Saturday, January 2, 2016

1944 byJay Winik (FDR the year that changed history)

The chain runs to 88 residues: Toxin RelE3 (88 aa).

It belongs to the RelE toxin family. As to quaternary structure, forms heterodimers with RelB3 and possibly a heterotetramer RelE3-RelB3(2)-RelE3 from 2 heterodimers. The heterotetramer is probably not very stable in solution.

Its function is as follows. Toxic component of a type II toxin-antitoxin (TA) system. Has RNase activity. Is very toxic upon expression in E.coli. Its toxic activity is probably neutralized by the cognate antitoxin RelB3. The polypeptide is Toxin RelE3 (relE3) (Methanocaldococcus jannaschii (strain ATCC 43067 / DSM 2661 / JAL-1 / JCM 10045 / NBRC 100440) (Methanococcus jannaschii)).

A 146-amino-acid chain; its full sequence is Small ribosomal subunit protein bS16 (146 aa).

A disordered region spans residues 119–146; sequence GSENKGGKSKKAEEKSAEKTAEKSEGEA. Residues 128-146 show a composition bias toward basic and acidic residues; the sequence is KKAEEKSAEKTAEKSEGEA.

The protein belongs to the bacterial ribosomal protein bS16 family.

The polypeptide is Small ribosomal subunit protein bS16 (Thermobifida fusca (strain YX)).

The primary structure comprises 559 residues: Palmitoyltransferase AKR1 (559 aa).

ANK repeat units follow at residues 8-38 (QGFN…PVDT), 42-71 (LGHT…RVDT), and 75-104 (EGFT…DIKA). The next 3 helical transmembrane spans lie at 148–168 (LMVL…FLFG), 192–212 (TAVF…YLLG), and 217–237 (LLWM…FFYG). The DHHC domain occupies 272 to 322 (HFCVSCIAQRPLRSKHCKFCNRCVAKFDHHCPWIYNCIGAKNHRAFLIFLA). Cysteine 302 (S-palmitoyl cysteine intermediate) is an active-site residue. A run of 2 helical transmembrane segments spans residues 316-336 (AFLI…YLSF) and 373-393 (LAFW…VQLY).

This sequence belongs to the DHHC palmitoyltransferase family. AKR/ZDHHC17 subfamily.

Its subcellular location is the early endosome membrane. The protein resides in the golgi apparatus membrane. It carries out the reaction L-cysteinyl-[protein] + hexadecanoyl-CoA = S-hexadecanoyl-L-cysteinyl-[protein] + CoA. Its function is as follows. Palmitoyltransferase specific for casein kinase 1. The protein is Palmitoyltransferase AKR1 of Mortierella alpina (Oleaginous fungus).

I highly recommend reading this book by anyone interested in American history. It is a well-researched book of 536 pages. I have read many books about WWII. This one filled in gapes. Although the title is 1944 the author keeps returning to earlier times when concentrating on a particular subject like the rise of Adolf Hitler from an aspiring painter to the position of Fuhrer over the Third Reich with total power over Germany. Other subjects include FDR, General Marshall, General Eisenhower and others. In this way he enhances the events of 1944 with information about the events preceding this historic year. While the book concentrates on 1944 it does lead up by starting with the Tehran Summit between Roosevelt, Churchill and Stalin in November 1943. It was the first time the three had met and resulted in agreements on the next steps to take to defeat the Germany. Rather than repeat the battles fought I want to concentrate on what I believe to be the main reason the author wrote this book and that is the fate of the Jewish people who were slaughtered by the millions while the Allied nations took the position that winning the war was all important and that diverting resources towards saving Jews would not be of value. The really tragic issue is not just the killing but the indifference of the Allied nations and quite frankly the anti-Semitism that was predominate throughout the world. Before the war began in 1939 a boatload of Jews trying to escape Hiller was not allowed to embark in America supposedly based on immigration quotas but sold on the idea that some might be infiltrating to cause us harm. They were returned to Europe and consigned to the sure knowledge that death would soon be their plight. A second ship was also refused entry. There should have been no misunderstanding of the fate that awaited all Jews living in Europe. It began by burning synagogues and homes, shutting down their businesses and not allowing them to participate in normal living. This was followed after the war started by mass shooting and later on more sophisticated ways much faster and efficient. The gas chambers once started would kill thousands every day. There were U.S. leaders in the State Dept. that were alerted early on about the mass killing but the news was suppressed for any number of reasons, the foremost being indifference. Again that is the tragic part to me. At the time the immigrants were returned to Europe Hitler gloated “that see they don’t want them either”. To reduce the slaughter the request was made to bomb the rail roads leading to the death camps and bombing the gas chambers also. By the end of the war our bombers were targeting other sites near the camps but were not sent to destroy them. As I read the book and the allies were closing in from the East and the West amazingly the trains taking Jews to their deaths continued almost until the camps were overrun. No matter that the war was lost nor that Germany was destroyed as a nation, the drive to remove all Jews from Europe never stopped. It was even reported that Hitler had counted Jews living in America, England and all other countries as he looked to the future when no Jews would be left alive. I believe that Anti-Semitism exists today as it did then. Now it is driven by the Islamic sect in the Middle East but also around the world. Many Americans support groups that boycott products from Israel on behalf of the Palestinians. The goal of Islam has been to destroy Israel. At least the majority of Congress of both parties continues to support Israel as do I by contributing to AIPAC, the committee devoted to assuring Congress is informed on Israeli issues and thereby assuring their support. I should apologize for adding the last paragraph but don’t believe I will. Jack B. Walters January I, 2016

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